In 2006, District Attorney Tim Cole had a decision to make. The then-chief prosecutor for Montague, Clay and Archer counties had been arrested for drunken driving after a day of July Fourth celebrating at a lake across the state line in Oklahoma.
It didn’t take him long to conclude he could no longer in good conscience continue being the chief law enforcement officer in the community northwest of Dallas. “I had criticized other (prosecutors) in the same situation, and it would have been pretty hypocritical of me not to do what I expected them to do,” he recalled.
So despite the urging of other prosecutors to stay, he resigned. “I felt like I needed to do it for my own integrity and the integrity of the office,” he said. Yet today, after working for a few years in private practice, he’s back working as an assistant prosecutor, in Wise County outside of Dallas.
Travis County District Attorney Rosemary Lehmberg, who pleaded guilty to DWI on Friday and was sentenced to 45 days in jail, has insisted she has no intention of quitting. Friends and colleagues say part of the reason is personal. A driven career prosecutor who ascended to the top job in 2008 after working three decades behind the scenes, her county work has been her life.
Politics are also a factor. While an obscure Texas statute allows prosecutors to be removed from office for drinking, it’s rarely invoked, although a local lawyer has filed such a petition under the law. State law calls for the governor to name a replacement for a vacated DA’s office. Rick Perry almost certainly would appoint a fellow Republican, dealing an insulting political blow to Travis County, which votes Democratic.
It’s still unclear whether Lehmberg can survive professionally. Other Texas public officials convicted of drunken driving haven’t spent stretches of time in jail. The Travis County position is also especially high profile because it includes the state’s public integrity unit, which prosecutes Texas public officials accused of misdeeds in office. And jail records described Lehmberg as uncooperative toward police and correctional workers after her arrest, details that could ratchet up public pressure for her to resign.
Cole’s professional trajectory also highlights the complicated calculus that must be performed when a law enforcement official sworn to uphold the law is caught breaking it. Elected officials, in particular, who are under no legal obligation to quit, must weigh their ambition and competence against a critical public perception that can erode the effectiveness of their work.
There is no clear course. An American-Statesman analysis shows that, unlike Cole, other district attorneys, as well as judges and elected officials, have chosen to remain in office after their DWIs.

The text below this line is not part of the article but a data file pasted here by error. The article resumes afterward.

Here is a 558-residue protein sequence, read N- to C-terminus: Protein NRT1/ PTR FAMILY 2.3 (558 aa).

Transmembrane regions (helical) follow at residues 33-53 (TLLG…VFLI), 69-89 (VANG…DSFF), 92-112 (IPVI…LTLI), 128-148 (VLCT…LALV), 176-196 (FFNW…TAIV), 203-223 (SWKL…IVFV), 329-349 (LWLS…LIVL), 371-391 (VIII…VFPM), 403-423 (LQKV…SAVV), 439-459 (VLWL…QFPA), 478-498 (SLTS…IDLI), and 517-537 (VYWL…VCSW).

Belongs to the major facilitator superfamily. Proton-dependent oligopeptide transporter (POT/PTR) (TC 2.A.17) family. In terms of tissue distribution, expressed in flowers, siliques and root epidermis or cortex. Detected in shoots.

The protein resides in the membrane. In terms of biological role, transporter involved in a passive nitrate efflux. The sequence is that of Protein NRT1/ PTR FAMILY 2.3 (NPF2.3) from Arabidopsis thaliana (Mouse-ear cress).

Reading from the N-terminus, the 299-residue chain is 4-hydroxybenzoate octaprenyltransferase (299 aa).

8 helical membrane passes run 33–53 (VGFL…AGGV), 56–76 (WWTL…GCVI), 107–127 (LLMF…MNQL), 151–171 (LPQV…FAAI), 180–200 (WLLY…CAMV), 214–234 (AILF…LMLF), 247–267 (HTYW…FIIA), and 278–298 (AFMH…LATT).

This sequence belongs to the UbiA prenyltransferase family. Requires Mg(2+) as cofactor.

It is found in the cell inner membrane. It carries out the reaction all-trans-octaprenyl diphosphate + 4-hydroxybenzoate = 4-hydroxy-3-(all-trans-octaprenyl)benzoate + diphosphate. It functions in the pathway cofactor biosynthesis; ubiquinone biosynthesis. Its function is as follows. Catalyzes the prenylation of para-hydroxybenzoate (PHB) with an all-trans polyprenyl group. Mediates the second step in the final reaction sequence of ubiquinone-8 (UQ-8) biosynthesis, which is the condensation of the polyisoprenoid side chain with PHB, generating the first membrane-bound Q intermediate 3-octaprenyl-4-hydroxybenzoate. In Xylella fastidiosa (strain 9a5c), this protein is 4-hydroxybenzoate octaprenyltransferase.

In some cases, they have tried to separate their professional work from their personal mistakes. When Tarrant County state District Judge Elizabeth Berry was arrested for drinking and driving in 2008, other judges handled her DWI cases until charges against her were dropped, recalled Warren St. John, then president of the Tarrant County Criminal Defense Lawyers Association.
Others haven’t let it influence their elected work. State Rep. Harold Dutton Jr., D-Houston, introduced several DWI-related bills while his own charges for drunken driving were pending.
‘Perception of integrity’
A central argument for Lehmberg’s removal from office is that those charged with enforcing the law can’t possibly be impartial or effective after running afoul of those same rules. “It’s very difficult to prosecute objectively regarding a DWI if you yourself are currently facing a charge on the same violation,” state Sen. Donna Campbell, a New Braunfels Republican whose district extends into southern Austin and Travis County, said last week.
Others said the hypocrisy of insisting others follow the law can erode moral authority. Prosecutors “have the advantage of understanding the seriousness of the crimes, the horrible things it causes,” said John Bradley, the Republican former Williamson County district attorney. “If someone commits that crime, despite having all of that knowledge, it damages the public’s perception of integrity.”
That’s why the state agency overseeing police licensing deals so harshly with officers accused of crimes, said John Helenberg, director of agency operations for the Texas Commission on Law Enforcement Officer Standards and Education. While a felony conviction means automatic license revocation, the commission has discretion on misdemeanor convictions.
Agency records show that most officers don’t receive much sympathy, however. From 2010 through 2012, the agency heard 93 cases of licensed police or correctional officers convicted of DWI. Of those, 72 — 3 of every 4 — saw their licenses to work as law enforcement officers suspended for 10 years.
Helenberg said one reason is that a DWI conviction, in particular, would make it difficult for a police officer to be an effective trial witness. “How can he testify in a DWI case if he’s committed the same crime?”
As cases move farther away from street-level enforcement, though, how to penalize law enforcement officials whose personal misjudgments bleed into their professional lives becomes less clear. That is especially true for elected officials, whose ultimate bosses — voters — are permitted performance evaluations only every two to six years, leaving the decision of whether to stay or go in the hands of the accused.